As the Thanksgiving holiday approaches, airlines are gearing up for what is expected to be a record-breaking travel season. The Transportation Security Administration (TSA) is projecting that they will screen approximately 30 million passengers from November 17th to November 28th, the highest number ever recorded. With an estimated 2.9 million passengers taking to the skies on the Sunday after Thanksgiving, this day is anticipated to be the busiest during that period. In anticipation of the surge in travelers, airlines are working closely with their airline and airport partners to ensure they are fully prepared for the busy holiday travel season. TSA Administrator David Pekoske emphasized the readiness of the industry, stating, “We are ready for the anticipated volumes and are working closely with our airline and airport partners to make sure we are prepared for this busy holiday travel season.”
The year-end holidays hold significant importance for airlines in terms of revenue generation. During periods of peak holiday or high-demand travel, carriers can command higher fares, allowing them to offset the increased fuel and labor costs that have impacted their profitability. However, outside of these peak periods, airlines have faced the need to discount fares or scale back growth as travel patterns settle back to historical norms after the frenzy of post-pandemic travel. This year’s Thanksgiving season will serve as a crucial test for the aviation industry, as it navigates challenges such as a prolonged shortage of air traffic controllers while ensuring a smooth travel experience for passengers.
The holiday period comes almost a year after a winter storm wreaked havoc on the airline industry, resulting in thousands of flight cancellations around Christmas. Determined not to repeat the costly missteps of the past, carriers have spent months preparing to mitigate potential disruptions. Southwest Airlines, in particular, learned valuable lessons from last year’s severe winter weather, which led to the cancellation of 16,700 flights. The Dallas-based carrier has invested in increasing its aircraft de-icing capabilities and improving technology to enhance crew rescheduling during flight disruptions. Southwest Airlines Chief Operating Officer Andrew Watterson emphasized the importance of maintaining continuous operations for airlines, stating, “An airline always has to keep moving. An airline stops moving, and bad things happen.”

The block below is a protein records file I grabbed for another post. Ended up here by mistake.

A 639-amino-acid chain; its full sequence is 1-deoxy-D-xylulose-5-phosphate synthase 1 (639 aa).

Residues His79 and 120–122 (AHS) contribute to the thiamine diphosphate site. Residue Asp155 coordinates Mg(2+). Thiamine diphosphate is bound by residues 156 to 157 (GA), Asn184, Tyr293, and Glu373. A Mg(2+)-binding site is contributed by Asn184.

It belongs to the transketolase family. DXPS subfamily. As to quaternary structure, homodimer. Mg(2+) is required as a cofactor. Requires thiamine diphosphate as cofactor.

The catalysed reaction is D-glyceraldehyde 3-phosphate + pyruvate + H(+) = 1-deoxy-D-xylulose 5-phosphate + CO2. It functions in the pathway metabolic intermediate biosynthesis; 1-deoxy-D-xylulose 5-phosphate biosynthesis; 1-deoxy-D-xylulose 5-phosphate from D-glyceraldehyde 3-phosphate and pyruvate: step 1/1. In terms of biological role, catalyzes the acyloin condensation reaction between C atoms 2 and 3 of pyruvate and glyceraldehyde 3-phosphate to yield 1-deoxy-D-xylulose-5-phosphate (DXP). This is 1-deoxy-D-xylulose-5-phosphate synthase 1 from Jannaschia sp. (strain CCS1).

Southwest Airlines is not the only carrier taking proactive measures to ensure a seamless travel experience during the holiday season. United Airlines has been prioritizing winter readiness, starting preparations as early as the summer. The airline has been upgrading its mobile app’s self-service tools, empowering customers to rebook themselves efficiently during flight disruptions. Real-time flight information has also been made readily available to provide passengers with up-to-date information. Moreover, United recently launched a new boarding order in the economy class, optimizing the process and reducing enplaning time by approximately two minutes. United Airlines Chief Customer Officer Linda Jojo emphasized the ripple effect of these time savings, benefiting subsequent flights and overall operations.
The Federal Aviation Administration (FAA) expects flights to peak at 49,606 on the Wednesday prior to Thanksgiving, surpassing last year’s peak of 48,192 flights. Delta Air Lines alone forecasts carrying between 6.2 million and 6.4 million passengers from November 17th to November 28th, increasing from 5.7 million passengers in the previous year and 6.25 million passengers in 2019. United Airlines also anticipates an increase in travel, expecting to fly 5.9 million passengers from November 17th to November 29th, representing a 13% rise compared to the previous year and a 5% increase from 2019. American Airlines aims to fly a record-breaking 7.8 million travelers from November 16th to November 28th, surpassing last year’s 7 million passengers and outperforming 2019 by approximately 200,000 passengers.
Despite the surge in travel, many Thanksgiving fares are lower this year due to increased airline services in recent months. This serves as a relief for consumers who have been grappling with significant inflation and higher interest rates. On average, domestic round trip fares for Thanksgiving are currently priced at $248, compared to $271 last year and $276 in 2019, months prior to the onset of the Covid-19 pandemic. In general, airfares have seen a decline of over 13% in the latest U.S. market conditions.
Airlines are anticipating a tremendous surge in travel during this year’s Thanksgiving holiday season. With record-breaking passenger numbers expected to be screened by the TSA, airlines have been diligently preparing to address operational challenges and provide a seamless experience for travelers. The industry has learned valuable lessons from past disruptions, investing in enhanced capabilities and technologies to ensure continuous operations. As airlines brace themselves for the holiday rush, passengers can look forward to competitive fares and improved travel services.